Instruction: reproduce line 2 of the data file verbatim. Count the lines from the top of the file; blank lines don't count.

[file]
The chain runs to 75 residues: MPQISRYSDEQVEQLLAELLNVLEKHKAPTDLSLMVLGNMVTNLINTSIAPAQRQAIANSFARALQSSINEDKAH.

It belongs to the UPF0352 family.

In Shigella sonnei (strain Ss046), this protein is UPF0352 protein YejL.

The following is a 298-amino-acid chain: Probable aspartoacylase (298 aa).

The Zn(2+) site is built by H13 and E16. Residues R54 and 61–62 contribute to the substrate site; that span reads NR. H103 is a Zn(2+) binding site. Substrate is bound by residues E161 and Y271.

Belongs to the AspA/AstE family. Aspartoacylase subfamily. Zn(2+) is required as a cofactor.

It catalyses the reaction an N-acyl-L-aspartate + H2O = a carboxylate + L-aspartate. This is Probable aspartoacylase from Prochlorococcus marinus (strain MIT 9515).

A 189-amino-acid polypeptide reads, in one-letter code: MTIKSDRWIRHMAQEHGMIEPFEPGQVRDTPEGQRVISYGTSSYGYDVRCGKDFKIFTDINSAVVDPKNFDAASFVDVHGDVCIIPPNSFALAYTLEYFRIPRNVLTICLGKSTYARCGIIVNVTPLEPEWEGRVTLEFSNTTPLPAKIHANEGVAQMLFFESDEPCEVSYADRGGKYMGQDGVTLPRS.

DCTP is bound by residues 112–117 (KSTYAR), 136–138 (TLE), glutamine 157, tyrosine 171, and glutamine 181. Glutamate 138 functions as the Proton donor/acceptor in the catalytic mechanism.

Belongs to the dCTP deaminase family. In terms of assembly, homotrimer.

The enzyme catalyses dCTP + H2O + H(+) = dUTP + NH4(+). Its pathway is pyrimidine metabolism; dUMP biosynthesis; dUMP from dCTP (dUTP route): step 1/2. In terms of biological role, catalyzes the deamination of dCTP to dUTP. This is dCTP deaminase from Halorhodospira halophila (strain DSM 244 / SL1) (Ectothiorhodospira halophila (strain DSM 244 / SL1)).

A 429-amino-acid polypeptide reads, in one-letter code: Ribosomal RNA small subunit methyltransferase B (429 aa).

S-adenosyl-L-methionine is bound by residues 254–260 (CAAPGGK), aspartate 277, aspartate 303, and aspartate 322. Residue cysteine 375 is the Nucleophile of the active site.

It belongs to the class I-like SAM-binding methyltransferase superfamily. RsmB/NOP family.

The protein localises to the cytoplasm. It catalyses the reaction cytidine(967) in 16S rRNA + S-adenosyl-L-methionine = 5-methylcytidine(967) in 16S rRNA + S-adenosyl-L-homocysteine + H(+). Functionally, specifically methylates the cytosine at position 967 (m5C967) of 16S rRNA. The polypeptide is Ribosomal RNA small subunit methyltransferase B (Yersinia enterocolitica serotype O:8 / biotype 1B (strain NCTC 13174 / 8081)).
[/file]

It belongs to the UPF0352 family.